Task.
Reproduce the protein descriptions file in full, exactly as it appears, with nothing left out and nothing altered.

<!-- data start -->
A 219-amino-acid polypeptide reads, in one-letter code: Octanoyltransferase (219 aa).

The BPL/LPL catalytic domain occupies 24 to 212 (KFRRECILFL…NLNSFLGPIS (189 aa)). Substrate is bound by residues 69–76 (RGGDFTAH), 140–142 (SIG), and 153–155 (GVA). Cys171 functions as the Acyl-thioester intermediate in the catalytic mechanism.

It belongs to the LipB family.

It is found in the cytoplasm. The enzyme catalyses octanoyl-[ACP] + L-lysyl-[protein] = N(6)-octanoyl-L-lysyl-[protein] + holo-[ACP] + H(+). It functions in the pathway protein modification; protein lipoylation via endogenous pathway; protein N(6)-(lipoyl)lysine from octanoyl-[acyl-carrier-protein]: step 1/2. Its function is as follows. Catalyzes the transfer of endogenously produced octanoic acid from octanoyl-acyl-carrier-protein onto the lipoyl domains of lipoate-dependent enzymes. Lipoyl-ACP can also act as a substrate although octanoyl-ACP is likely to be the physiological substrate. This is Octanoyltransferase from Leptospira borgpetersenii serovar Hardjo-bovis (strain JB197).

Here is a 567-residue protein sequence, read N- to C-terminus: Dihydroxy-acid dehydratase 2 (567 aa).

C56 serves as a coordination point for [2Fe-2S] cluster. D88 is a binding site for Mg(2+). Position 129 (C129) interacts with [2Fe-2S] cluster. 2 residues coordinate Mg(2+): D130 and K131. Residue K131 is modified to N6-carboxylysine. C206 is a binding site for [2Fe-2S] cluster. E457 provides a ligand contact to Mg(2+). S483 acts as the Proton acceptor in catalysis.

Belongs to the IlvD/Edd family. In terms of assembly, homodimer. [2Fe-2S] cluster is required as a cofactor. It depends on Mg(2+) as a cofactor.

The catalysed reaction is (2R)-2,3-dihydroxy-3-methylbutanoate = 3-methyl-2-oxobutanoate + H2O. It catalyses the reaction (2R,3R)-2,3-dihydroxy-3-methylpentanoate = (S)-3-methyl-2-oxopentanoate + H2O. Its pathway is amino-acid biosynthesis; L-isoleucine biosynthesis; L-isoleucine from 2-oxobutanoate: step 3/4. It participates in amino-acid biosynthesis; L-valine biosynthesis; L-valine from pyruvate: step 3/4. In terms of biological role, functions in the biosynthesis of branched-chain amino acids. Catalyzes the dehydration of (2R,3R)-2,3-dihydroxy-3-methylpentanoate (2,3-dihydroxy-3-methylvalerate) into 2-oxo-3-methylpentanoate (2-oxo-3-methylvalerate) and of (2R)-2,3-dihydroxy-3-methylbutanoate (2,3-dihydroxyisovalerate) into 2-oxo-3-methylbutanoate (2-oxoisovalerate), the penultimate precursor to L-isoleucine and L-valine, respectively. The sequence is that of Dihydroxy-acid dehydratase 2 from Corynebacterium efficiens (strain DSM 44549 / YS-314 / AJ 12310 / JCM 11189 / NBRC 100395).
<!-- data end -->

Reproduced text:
A 219-amino-acid polypeptide reads, in one-letter code: Octanoyltransferase (219 aa).

The BPL/LPL catalytic domain occupies 24 to 212 (KFRRECILFL…NLNSFLGPIS (189 aa)). Substrate is bound by residues 69–76 (RGGDFTAH), 140–142 (SIG), and 153–155 (GVA). Cys171 functions as the Acyl-thioester intermediate in the catalytic mechanism.

It belongs to the LipB family.

It is found in the cytoplasm. The enzyme catalyses octanoyl-[ACP] + L-lysyl-[protein] = N(6)-octanoyl-L-lysyl-[protein] + holo-[ACP] + H(+). It functions in the pathway protein modification; protein lipoylation via endogenous pathway; protein N(6)-(lipoyl)lysine from octanoyl-[acyl-carrier-protein]: step 1/2. Its function is as follows. Catalyzes the transfer of endogenously produced octanoic acid from octanoyl-acyl-carrier-protein onto the lipoyl domains of lipoate-dependent enzymes. Lipoyl-ACP can also act as a substrate although octanoyl-ACP is likely to be the physiological substrate. This is Octanoyltransferase from Leptospira borgpetersenii serovar Hardjo-bovis (strain JB197).

Here is a 567-residue protein sequence, read N- to C-terminus: Dihydroxy-acid dehydratase 2 (567 aa).

C56 serves as a coordination point for [2Fe-2S] cluster. D88 is a binding site for Mg(2+). Position 129 (C129) interacts with [2Fe-2S] cluster. 2 residues coordinate Mg(2+): D130 and K131. Residue K131 is modified to N6-carboxylysine. C206 is a binding site for [2Fe-2S] cluster. E457 provides a ligand contact to Mg(2+). S483 acts as the Proton acceptor in catalysis.

Belongs to the IlvD/Edd family. In terms of assembly, homodimer. [2Fe-2S] cluster is required as a cofactor. It depends on Mg(2+) as a cofactor.

The catalysed reaction is (2R)-2,3-dihydroxy-3-methylbutanoate = 3-methyl-2-oxobutanoate + H2O. It catalyses the reaction (2R,3R)-2,3-dihydroxy-3-methylpentanoate = (S)-3-methyl-2-oxopentanoate + H2O. Its pathway is amino-acid biosynthesis; L-isoleucine biosynthesis; L-isoleucine from 2-oxobutanoate: step 3/4. It participates in amino-acid biosynthesis; L-valine biosynthesis; L-valine from pyruvate: step 3/4. In terms of biological role, functions in the biosynthesis of branched-chain amino acids. Catalyzes the dehydration of (2R,3R)-2,3-dihydroxy-3-methylpentanoate (2,3-dihydroxy-3-methylvalerate) into 2-oxo-3-methylpentanoate (2-oxo-3-methylvalerate) and of (2R)-2,3-dihydroxy-3-methylbutanoate (2,3-dihydroxyisovalerate) into 2-oxo-3-methylbutanoate (2-oxoisovalerate), the penultimate precursor to L-isoleucine and L-valine, respectively. The sequence is that of Dihydroxy-acid dehydratase 2 from Corynebacterium efficiens (strain DSM 44549 / YS-314 / AJ 12310 / JCM 11189 / NBRC 100395).